It's been nothing short of an outstanding 2017 for the tech sector. Up nearly 43%, tech stocks have nearly doubled the Standard & Poor's (S&P) returns of 24% this year. Given the strength of tech stocks there are no shortage of highly valued investment alternatives, but some are over the top.

Two that come to mind are data security provider Palo Alto Networks (NYSE:PANW) and seemingly everyone's favorite tweet master, Twitter (NYSE:TWTR). Palo Alto and Twitter share some common traits, including on-going losses. Another similarity is the inexplicable love both Palo Alto and Twitter continually receive from industry pundits.

Drawing of part of the globe with several large, connected circles layered over top.

Image source: Palo Alto Networks.

Where to begin

I'm somewhat in the minority with my dislike of Palo Alto stock. Analysts continue to marvel at Palo Alto's topline growth, and it has been impressive. Last quarter's -- Palo Alto's fiscal 2017 fourth -- $509.1 million in revenue was not only a 27% improvement, it marked the first period of $500 million plus in sales.

Largely because of total revenue growth, Palo Alto continues to garner sky-high valuations from industry pundits. Currently, Palo Alto has an average price target of nearly $162 a share, with one analyst suggesting it will hit $196 in the next 12 months.

The problem with Palo Alto, which many choose to ignore, is its unmitigated spending. Last quarter's $397.9 million in operating expenses was a 24% jump from a year ago. Make no mistake, Palo Alto's soaring overhead was hardly a one-time occurrence, it's been an on-going theme for years.

At the root of the problem are sales expenses. Palo Alto reports increased sales like clockwork, but does it ever pay for its topline growth? Last quarter Palo Alto spent nearly half its revenue -- $245.4 million -- on its sales efforts, 20% higher than a year ago. Is it any wonder that Palo Alto's loss of $0.45 a share was 20% worse than 2016, despite its swelling topline?

How wildly overvalued is Palo Alto? As measured by its price-to-book ratio (assets minus liabilities, divided by share price), Palo Alto's 17.9 is nearly two and a half times its peer average of 7.3. Based on fiscal 2018's guidance of 17% revenue growth, the love affair will likely end as Palo Alto's top line comes down to earth.

Close up picture of the Twitter logo of a small bird chirping.

Image source: Twitter.

He said what?

Much like Palo Alto, it's not hard to find investors rabidly bullish on Twitter. One look at the buying frenzy that ensued following Twitter's recently announced quarter of, "record profitability" will attest to the positive sentiment. Though Twitter's already broken through the consensus average price target of $18.31 a share, one pundit suggests it's worth an eye-popping $26.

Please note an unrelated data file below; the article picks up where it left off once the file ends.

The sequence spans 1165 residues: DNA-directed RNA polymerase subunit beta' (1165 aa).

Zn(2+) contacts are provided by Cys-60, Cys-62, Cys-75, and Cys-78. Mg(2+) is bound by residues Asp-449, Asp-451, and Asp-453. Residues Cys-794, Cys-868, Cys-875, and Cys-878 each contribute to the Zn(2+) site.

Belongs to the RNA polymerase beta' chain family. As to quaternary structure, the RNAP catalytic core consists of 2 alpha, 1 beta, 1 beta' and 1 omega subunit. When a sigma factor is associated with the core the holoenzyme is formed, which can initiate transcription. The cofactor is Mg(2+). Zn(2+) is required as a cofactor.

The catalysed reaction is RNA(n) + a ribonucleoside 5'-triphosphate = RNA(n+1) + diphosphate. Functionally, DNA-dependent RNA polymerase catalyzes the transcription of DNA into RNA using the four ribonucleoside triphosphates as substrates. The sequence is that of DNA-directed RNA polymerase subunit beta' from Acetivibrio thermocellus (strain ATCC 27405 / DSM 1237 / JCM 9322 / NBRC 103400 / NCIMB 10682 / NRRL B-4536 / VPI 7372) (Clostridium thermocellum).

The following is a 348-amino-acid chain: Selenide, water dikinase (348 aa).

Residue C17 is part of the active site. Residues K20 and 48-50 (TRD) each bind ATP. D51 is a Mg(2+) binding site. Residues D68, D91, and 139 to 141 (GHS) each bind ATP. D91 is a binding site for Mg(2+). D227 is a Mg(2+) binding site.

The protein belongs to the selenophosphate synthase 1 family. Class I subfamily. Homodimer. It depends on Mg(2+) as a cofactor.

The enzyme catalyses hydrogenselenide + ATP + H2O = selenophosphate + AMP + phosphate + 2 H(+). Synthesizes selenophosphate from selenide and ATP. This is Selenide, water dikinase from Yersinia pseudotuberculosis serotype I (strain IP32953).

Part-time CEO Jack Dorsey also mentioned that Twitter "grew our audience." There's only one problem with the hoopla surrounding Twitter's record quarter which resulted in a nearly 20% spike in share price: It's only marginally true. Thanks to a 16% drop in operating expenses Twitter lost $0.03 a share last quarter along with a 4% drop in revenue to $590 million.

Perhaps most disconcerting was the 8% decline in ad revenue to $503 million, not to mention the 11% plunge in domestic sales, Twitter's largest market as measured by revenue. And the "record profitability" of $0.10 a share Dorsey and Twitter fans were so vocal about? That was after excluding one-time items and was a mere penny higher than last year's adjusted $0.09 a share.

As for user growth, Twitter did add 4 million monthly average users (MAUs) after factoring in its incorrect counting of third parties. But such scant MAU growth is hardly something to brag about considering Twitter's user base is so small to begin with.

For some perspective, in the last two years Twitter has added 23 million MAUs. During that same time Facebook grew its MAUs by 461 million, WhatsApp and Instagram each added 400 million, even little Snapchat nearly quadrupled Twitter's MAU additions with 87 million new users. Once investors pull back the curtain it becomes clear: Twitter, like Palo Alto, is a wildly overvalued tech stock.

Tim Brugger has no position in any of the stocks mentioned. The Motley Fool owns shares of and recommends Facebook and Twitter. The Motley Fool recommends Palo Alto Networks. The Motley Fool has a disclosure policy.